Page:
fight?") for a week or so. Psychologically it can be rather hard to accept having
someone poking a knife around one or both Windows To The Soul, especially for the innocent
bystanders like family and friends ("Oh my, eye surgery, how gross! Yuck!). It
is said to be no worse than having some dental work done, though. Some people are very
nauseous afterwards - the technical reason behind this, is that pulling and tugging at
extraocular muscles indirectly sets off the emesis center in the brain. This effect is
much less pronouced when local anesthesia is applied, instead of general. When it comes to
cost-effectiveness.. surgery is covered by insureance, while mostly glasses with prisms
($$$!) are (mostly) not (In the Netherlands, that is).
A question I received a couple of times is: what do you actually experience and see
during strabismus surgery with local anesthesia, and in order to have a properly
researched web page I had a close friend try it. :-) It was, reportedly, more fun than the
dentist, reminding a bit of "A Clockwork Orange", but actually not very special.
Vague silhouets of somebodies hands, blurred lights, some sensation of somebody fumbling
around and leaning on your nose, worst part being the separation from your face and the
self-adhesive draping sheets stuck to it.
..Are patching or "Vision Training exercises" useful?
Thought I'd include this one because it is quite a "frequently asked question".
Whatever you do, don't EVER patch your good eye. Just don't. Amblyopia is there to
stay anyway, and you won't gain anything besides perhaps terrible diplopia.
Patching is for infants! It will NOT make you "see" the Magic Eye pictures, it
is totally useless and certainly not harmless either. Don't even occlude a small part of
the good eye (there is this urban legend saying your eyes will "learn how to work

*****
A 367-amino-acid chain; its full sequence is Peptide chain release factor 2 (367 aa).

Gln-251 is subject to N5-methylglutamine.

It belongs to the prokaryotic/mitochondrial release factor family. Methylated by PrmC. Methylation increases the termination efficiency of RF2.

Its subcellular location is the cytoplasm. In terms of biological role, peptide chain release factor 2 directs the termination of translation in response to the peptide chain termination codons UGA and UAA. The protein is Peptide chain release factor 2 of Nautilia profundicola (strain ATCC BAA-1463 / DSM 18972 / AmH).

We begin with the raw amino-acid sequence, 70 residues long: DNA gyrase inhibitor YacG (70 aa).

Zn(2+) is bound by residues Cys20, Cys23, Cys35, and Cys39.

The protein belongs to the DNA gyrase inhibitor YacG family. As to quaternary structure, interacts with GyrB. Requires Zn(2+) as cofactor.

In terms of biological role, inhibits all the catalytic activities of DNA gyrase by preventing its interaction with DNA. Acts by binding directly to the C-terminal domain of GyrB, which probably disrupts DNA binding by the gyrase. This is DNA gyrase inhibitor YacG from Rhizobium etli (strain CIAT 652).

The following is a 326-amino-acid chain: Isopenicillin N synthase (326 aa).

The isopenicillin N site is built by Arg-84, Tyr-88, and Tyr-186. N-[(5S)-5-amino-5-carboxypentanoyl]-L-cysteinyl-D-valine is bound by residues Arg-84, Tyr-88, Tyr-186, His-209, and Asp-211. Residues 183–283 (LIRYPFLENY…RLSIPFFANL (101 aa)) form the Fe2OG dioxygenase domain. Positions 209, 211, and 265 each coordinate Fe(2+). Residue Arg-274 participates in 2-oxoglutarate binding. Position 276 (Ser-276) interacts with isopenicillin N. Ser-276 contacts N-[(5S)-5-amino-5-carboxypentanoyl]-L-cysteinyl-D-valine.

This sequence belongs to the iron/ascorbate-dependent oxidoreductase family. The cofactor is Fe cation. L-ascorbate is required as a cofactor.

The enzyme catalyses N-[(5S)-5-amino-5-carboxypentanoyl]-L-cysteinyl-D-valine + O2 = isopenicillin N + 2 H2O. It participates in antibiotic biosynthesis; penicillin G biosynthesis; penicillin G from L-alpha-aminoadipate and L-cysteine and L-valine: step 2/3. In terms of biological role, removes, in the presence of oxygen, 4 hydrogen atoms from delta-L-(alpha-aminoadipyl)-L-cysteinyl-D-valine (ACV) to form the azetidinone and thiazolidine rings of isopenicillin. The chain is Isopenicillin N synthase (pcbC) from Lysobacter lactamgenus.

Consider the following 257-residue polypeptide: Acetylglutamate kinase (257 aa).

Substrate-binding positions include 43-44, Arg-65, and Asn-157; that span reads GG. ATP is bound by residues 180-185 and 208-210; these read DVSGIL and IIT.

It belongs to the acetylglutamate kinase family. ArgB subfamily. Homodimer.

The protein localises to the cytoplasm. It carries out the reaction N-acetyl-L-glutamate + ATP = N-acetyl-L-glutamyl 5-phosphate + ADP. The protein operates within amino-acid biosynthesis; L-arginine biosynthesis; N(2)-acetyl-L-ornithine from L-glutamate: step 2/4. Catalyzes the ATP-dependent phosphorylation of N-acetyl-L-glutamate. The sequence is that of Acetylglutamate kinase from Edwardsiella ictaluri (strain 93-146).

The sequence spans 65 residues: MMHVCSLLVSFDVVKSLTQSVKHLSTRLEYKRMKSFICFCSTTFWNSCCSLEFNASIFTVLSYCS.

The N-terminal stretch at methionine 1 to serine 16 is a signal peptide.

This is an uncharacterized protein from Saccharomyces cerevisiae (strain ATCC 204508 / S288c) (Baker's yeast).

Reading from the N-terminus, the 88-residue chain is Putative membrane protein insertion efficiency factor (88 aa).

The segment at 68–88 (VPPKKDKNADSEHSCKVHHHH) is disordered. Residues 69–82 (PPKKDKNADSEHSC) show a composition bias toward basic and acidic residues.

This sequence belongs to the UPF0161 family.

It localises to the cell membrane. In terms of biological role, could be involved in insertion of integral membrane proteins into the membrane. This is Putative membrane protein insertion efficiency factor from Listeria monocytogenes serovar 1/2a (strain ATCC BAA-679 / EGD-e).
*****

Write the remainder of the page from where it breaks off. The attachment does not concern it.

together" when you stick a small round dot on the middle of one eyeglass and walk
around like that for some weeks) - the results are about as disastrous as any other ill
advised patching "therapy". I hope this is clear! Somehow it is part of folklore
to associate strabismus with patching, but again, patching the good eye is for kids.
"Vision Therapy" (see for example The Stereo Vision Project )
can be a lot of things; "natural vision", "curing amblyopia",
"eye tracking excercises", "3D perception training" - there is
probably no harm in it as long as you get this training from someone who is qualified - an
optometrist for instance. There is evidence Vision Training works - but if it works for all
types of strabismus is not clear. Beware of quacks, there are some businesses out there
claiming they can fix your debililtating diplopia, nystagmus, glaucoma, myopia and improve
your sense of well-being all in one go, with some unheard-of miracle cure. If these claims
were true they'd have won a Nobel prize by now, so this is nothing but clever marketing.
..And if all else fails?
Notice: don't apply any form of patching without getting medical advice first.
When we're talking about unacceptable diplopia, occlusion or "blurring" of the
amblyopic (or otherwise least useful eye) is an option. Best occluding device is the good